- 72% of survey participants report that they have yet to forge a data culture
- 69% report that they have not created a data-driven organisation
- 53% state that they are not yet treating data as a business asset
- 52% admit that they are not competing on data and analytics.
The sooner you forge a data culture, the sooner you unlock the keys to deep insights and parabolic growth.
So what can you do?
With Cobry, you can take fundamental steps to grab the problem by the horns and wrangle it into submission.
We believe that technology can drive cultures and the way people behave, both explicitly and implicitly. Companies we’ve moved from Microsoft 365 to Google Workspace have found a resurgence in productivity, collaboration and intracommunication. Likewise, if you give your organisation best-in-class tools to discover, explore, and consume data, you’ll have a much larger chance of adoption, and thus, success.
Pick your tech wisely. We like BigQuery and Looker because these technologies were architected from the ground up to enable end-users to dive directly into data problems as seamlessly as possible. These technologies encourage users to become their own data stewards.
Your people and culture
When you receive CVs, you may find that folks often place “Microsoft Word, Microsoft Excel” in their skills subsection. It’s 2022. It should be a given that people know how to use a word processor and spreadsheets.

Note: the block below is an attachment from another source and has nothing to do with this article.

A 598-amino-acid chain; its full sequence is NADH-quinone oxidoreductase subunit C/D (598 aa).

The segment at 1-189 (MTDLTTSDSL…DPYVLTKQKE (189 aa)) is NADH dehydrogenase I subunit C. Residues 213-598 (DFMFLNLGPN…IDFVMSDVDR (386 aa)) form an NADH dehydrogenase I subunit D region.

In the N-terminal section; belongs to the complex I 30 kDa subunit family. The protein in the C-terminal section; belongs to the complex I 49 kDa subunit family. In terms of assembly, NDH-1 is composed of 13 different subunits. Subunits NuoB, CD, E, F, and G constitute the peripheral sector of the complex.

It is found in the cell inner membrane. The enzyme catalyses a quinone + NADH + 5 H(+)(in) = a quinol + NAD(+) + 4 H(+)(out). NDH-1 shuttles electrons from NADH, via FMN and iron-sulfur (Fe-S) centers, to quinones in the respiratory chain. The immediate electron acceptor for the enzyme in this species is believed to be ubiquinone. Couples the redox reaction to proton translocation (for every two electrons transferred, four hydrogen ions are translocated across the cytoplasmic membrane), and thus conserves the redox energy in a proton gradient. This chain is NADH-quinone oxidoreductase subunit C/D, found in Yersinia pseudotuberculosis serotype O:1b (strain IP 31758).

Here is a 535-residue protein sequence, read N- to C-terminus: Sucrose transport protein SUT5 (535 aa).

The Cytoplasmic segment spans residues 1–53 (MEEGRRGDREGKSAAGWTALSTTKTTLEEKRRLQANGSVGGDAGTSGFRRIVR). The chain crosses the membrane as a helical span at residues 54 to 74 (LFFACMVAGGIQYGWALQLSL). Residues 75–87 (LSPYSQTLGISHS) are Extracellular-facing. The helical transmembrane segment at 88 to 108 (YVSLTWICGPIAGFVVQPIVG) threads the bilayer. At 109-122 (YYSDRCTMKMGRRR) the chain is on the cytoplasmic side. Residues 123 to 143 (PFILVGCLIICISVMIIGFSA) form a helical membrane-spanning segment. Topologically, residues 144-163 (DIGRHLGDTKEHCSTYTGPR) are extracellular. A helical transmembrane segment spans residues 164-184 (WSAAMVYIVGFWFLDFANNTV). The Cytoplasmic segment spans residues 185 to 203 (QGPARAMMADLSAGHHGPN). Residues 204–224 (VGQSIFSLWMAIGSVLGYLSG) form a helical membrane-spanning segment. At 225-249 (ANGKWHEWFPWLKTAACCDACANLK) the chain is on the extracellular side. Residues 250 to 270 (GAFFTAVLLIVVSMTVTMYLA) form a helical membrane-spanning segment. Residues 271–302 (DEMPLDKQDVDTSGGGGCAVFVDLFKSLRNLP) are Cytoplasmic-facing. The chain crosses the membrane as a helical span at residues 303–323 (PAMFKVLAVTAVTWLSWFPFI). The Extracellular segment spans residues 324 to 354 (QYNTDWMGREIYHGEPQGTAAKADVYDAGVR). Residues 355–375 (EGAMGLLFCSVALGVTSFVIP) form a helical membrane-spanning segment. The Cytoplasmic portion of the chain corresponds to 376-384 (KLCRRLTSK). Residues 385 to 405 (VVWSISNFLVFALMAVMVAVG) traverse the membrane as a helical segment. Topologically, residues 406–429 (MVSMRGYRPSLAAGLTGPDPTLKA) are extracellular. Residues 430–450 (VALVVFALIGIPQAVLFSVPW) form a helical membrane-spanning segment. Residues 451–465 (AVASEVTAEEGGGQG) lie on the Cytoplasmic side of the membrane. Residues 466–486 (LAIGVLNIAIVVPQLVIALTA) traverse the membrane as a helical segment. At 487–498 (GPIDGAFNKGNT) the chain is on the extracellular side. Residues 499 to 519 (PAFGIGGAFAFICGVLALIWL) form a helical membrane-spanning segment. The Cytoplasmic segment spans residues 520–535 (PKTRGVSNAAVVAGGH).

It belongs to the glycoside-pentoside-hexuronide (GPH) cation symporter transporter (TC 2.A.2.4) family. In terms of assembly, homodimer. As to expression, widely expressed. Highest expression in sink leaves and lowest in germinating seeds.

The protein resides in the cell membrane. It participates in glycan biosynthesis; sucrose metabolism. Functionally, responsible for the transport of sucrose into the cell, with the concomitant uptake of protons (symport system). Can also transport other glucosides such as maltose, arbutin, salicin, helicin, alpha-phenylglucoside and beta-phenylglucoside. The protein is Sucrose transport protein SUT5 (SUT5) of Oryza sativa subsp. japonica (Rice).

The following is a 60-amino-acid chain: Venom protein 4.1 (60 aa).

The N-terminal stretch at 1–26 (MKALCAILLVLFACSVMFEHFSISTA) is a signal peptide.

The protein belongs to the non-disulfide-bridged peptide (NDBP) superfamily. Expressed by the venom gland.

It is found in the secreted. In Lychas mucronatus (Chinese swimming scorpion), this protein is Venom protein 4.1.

Just like it’s implied that your employees know how to use a word processor, you should strive to build a culture that understands the basics of how to use data to make decisions.
This doesn’t mean that your customer success team have bodacious SQL abilities or your HR folks know how to run an aggregation formula. It’s about ensuring that your employees are skilled enough to:
- Identify what problems can be solved using the data you have.
- Know how to access the data they need to solve these problems.
- Know who can help solve problems in cases when they cannot do it themselves (this should be as infrequent as practically possible).
Data skills will have to be commonplace in your organisation. This may seem like a big ask, but if you frame these big scary ‘data governance’ initiatives as a way for your employees to work better, smarter, and more efficiently - it’s more achievable than you probably think.
If you’ve read this far, why not discuss this over a coffee with us, and we can help your organisation be more effective through ‘data governance’ or ‘data enablement’. Drop your email below, and we’ll make sure to get in touch.